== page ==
Update: Turns out some things are too dystopian to be true. In an update to the Royal Aeronautical Society article referred to below, it's now written that "Col Hamilton admits he 'mis-spoke' in his presentation at the Royal Aeronautical Society FCAS Summit and the 'rogue AI drone simulation' was a hypothetical 'thought experiment' from outside the military, based on plausible scenarios and likely outcomes rather than an actual USAF real-world simulation saying: 'We've never run that experiment, nor would we need to in order to realise that this is a plausible outcome'".
Hamilton also added that, while the US Air Force has not tested weaponised AI as described below, his example still "illustrates the real-world challenges posed by AI-powered capability and is why the Air Force is committed to the ethical development of AI".
Original story: One of many concerns about accelerating AI development is the risk it poses to human life. The worry is real enough that numerous leading minds in the field have warned against it: More than 300 AI researchers and industry leaders recently issued a statement asking someone (except them, apparently) to step in and do something before humanity faces—and I quote—"extinction." Skynet scenarios are usually the first thing that leaps to mind when the subject comes up, thanks to the popularity of blockbuster Hollywood films. Many experts, though, believe the greater danger lies in, as professor Ryan Calo of the University of Washington School of Law put it, AI's role in "accelerating existing trends of wealth and income inequality, lack of integrity in information, & exploiting natural resources."
But it seems like a Skynet-style apocalyptic end of the world might be more plausible than some people thought. During a presentation at the Royal Aeronautical Society's recent Future Combat Air and Space Capabilities Summit, Col Tucker "Cinco" Hamilton, commander of the 96th Test Wing's Operations Group and the US Air Force's Chief of AI test and operations, warned against an over-reliance on AI in combat operations because sometimes, no matter how careful you are, machines can learn the wrong lessons.
Tucker said that during a simulation of a suppression of enemy air defense [SEAD] mission, an AI-equipped drone was sent to identify and destroy enemy missile sites—but only after final approval for the attack was given by a human operator. That seemed to work for a while, but eventually the drone attacked and killed its operator, because the operator was interfering with the mission that had been "reinforced" in its AI training: To destroy enemy defenses.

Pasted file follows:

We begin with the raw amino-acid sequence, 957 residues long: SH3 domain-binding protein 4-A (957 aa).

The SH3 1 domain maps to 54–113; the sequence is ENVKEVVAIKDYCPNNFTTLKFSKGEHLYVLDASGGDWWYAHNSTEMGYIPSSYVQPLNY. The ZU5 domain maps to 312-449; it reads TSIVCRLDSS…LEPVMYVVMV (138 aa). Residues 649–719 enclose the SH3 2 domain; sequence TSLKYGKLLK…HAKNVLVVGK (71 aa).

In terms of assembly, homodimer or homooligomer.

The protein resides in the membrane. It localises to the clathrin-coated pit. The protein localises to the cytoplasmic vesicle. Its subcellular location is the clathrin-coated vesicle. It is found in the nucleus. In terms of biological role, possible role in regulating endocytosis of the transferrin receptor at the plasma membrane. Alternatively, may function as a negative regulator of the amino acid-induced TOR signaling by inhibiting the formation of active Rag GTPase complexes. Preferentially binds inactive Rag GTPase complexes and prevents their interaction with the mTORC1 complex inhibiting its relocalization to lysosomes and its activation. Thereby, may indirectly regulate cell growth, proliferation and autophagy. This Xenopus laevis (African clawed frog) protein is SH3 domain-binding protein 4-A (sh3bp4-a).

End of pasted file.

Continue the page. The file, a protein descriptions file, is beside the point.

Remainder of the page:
"We were training it in simulation to identify and target a SAM threat. And then the operator would say yes, kill that threat," Hamilton said. "The system started realizing that while they did identify the threat at times the human operator would tell it not to kill that threat, but it got its points by killing that threat. So what did it do? It killed the operator. It killed the operator because that person was keeping it from accomplishing its objective."
To be clear, this was all simulated: There were no murder drones in the sky, and no humans were actually snuffed. Still, it was a decidedly sub-optimal outcome, and so the AI training was expanded to include the concept that killing the operator was bad.
"So what does it start doing?" Hamilton asked. "It starts destroying the communications tower that the operator uses to communicate with the drone to stop it from killing the target."
It's funny, but it's also not funny at all and actually quite horrifying, because it aptly illustrates how AI can go very wrong, very quickly, in very unexpected ways. It's not just a fable or a far-fetched sci-fi scenario: Granting autonomy to AI is a fast road to nowhere good. Echoing a recent comment made by Dr. Geoffrey Hinton, who said in April AI developers shouldn't scale up their work further "until they have understood whether they can control it," Hamilton said, "You can't have a conversation about artificial intelligence, intelligence, machine learning, autonomy if you're not going to talk about ethics and AI."
The 96th Test Wing recently hosted a multi-disciplinary collaboration "whose mission is to operationalize autonomy and artificial intelligence through experimentation and testing." The group's projects include the Viper Experimentation and Next-gen Ops Model (VENOM), "under which Eglin (Air Force Base) F-16s will be modified into airborne flying test beds to evaluate increasingly autonomous strike package capabilities." Sleep well.